The End Of The LeBron Ego Fest
Wednesday - July 14, 2010
It was the biggest story of the year. We know this because ESPN kept telling us so. Every day we were inundated with news about no news. After not too long, they didn’t even try to hide the fact that they had no information about LeBron James’ plans. Yet there they were, four days before the big announcement, Stuart Scott and J.A. Adande, talking about James just moments after Scott opened the segment saying there was no new information.
Thank God it’s over!
James is now a Heater, or whatever. He’s now part of the best team in the East, provided they have the cap space to fill the roster with anything more than dead weight.
Most important, “The Decision” is done. After a week of hype and about 75 minutes of coverage, perhaps the most self serving program in history is over, to live on in YouTube repeats and Bristol brainstorming sessions.
Everyone played their roles in promoting this atrocity. Radio man Colin Cowherd justified the programming saying it was great PR for the league, and that several high schoolers have held national press conferences to announce which school they are attending. Cowherd conveniently left out the fact that the sham was produced not by the league but from James’ business partners, and that the previously mention prepsters had done so on the very same network.
He also blasted Magic coach Stan Van Gundy who, during an interview with the Orlando Sentinel, called the one-hour program a joke and a waste of time.
“I mean, it’s almost like a parody of itself, this whole situation now,” said Van Gundy in the interview. “Come on, an hour long? OK, it takes 15 seconds to say, ‘I’ve decided to stay in Cleveland.’ But we’ve got another 59 minutes and 45 seconds to, what, promote LeBron James? As if we don’t do that enough.” Chalk one up for the Ron Jeremy of the NBA.
ESPN was correct in broadcasting the announcement. Even without the help of the marketing department, James’ decision was big news and had the potential to affect more than one NBAhot spot.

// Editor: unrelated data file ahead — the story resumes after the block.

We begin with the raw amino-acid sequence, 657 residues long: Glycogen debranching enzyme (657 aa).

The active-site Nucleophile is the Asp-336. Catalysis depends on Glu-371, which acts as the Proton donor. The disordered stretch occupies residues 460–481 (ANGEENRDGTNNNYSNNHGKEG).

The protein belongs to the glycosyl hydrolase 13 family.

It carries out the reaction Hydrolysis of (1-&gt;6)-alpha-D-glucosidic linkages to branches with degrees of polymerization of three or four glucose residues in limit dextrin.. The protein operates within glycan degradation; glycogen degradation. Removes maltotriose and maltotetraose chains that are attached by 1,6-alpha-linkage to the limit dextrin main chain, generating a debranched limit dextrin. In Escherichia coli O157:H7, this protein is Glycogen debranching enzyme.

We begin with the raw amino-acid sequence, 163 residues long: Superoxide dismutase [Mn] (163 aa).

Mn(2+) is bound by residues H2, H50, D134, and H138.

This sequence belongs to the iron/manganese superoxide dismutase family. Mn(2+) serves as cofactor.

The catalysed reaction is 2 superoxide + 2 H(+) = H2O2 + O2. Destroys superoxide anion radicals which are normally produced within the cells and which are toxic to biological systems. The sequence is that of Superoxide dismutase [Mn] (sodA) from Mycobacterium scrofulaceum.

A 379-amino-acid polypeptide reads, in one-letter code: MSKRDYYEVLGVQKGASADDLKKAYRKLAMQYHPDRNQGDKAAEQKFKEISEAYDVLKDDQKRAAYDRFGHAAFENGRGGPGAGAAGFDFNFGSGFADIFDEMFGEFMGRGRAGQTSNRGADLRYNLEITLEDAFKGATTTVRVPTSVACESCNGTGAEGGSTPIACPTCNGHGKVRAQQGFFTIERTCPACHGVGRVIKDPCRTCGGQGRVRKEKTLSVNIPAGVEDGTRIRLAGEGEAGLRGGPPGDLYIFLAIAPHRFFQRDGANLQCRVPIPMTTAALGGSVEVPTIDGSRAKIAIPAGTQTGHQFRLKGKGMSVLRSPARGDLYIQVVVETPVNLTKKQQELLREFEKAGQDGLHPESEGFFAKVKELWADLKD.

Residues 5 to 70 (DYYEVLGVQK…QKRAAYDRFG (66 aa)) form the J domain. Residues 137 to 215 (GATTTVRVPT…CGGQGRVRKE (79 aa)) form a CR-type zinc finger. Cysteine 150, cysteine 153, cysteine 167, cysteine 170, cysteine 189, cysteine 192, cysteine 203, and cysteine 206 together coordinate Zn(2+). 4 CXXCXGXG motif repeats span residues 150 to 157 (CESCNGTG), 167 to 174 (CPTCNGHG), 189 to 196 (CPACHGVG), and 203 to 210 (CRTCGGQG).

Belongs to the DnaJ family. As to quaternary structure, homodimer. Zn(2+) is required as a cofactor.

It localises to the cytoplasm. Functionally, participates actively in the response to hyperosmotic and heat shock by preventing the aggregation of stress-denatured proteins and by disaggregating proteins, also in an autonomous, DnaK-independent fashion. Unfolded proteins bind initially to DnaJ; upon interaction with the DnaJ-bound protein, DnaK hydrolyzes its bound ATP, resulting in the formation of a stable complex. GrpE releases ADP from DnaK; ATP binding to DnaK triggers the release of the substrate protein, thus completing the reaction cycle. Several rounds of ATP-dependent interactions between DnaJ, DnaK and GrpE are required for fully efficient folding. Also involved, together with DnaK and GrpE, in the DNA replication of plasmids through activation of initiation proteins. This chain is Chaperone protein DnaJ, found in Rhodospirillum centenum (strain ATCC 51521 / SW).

Fine. But this special blew past basic reporting and did nothing more mollycoddle James’massive ego and the network’s own impression of self-worth.
Much like the hours of speculation devoted to Brett Favre a year ago, the “Where’s LeBron” programming loop was just another example of a media outlet inventing drama for the sake of ratings. James’ business manager, Maverick Carter, said on lebronjames.com: “Due to the unprecedented attention and interest surrounding LeBron’s decision, we have decided to make this announcement on national television.” The “unprecedented attention” was almost entirely media-generated and was carefully planned out to have the biggest commercial impact for both James and the network.
So bizarre was the whole arrangement that ESPN used itself as an unnamed source. A week ago its Web site reported that, “Sources told ESPN The Magazine’s Chris Broussard that representatives for James contacted the network, proposing the idea of a dedicated special.”
Jim Gray, who according to CNBC was paid by team LeBron, was hand picked to kick off the festivities. Gray says he was only given a small stipen. ESPN, after initially saying they didn’t know Gray was paid for his travel, recanted and later said they had paid for the travel.
Gray stuck to the script and spent 22 minutes peppering James - who went third person three times - with 15 softball questions. “Everybody (the NBAteams in consideration) is on pins and needles waiting your decision,” Gray said to James on two different occasions, even after LeBron said the winning team had been notified earlier that day.
The Gray interview was preceded by dark and emotional voiceovers calling James the biggest free agent prize in NBA history - even though Wilt Chamberlain and Moses Malone had both signed free-agent deals with new teams following MVP seasons - and Scott setting the stage, saying “... at stake is the NBA’s balance of power.
At last the time has come.”
Then there was the studio team who expressed their concern over pressure James had to face while making the difficult decision. “It’s got to be tough,” they all agreed.
All thanks be the World Wide Leader. We wouldn’t know what news was if ESPN didn’t create it.
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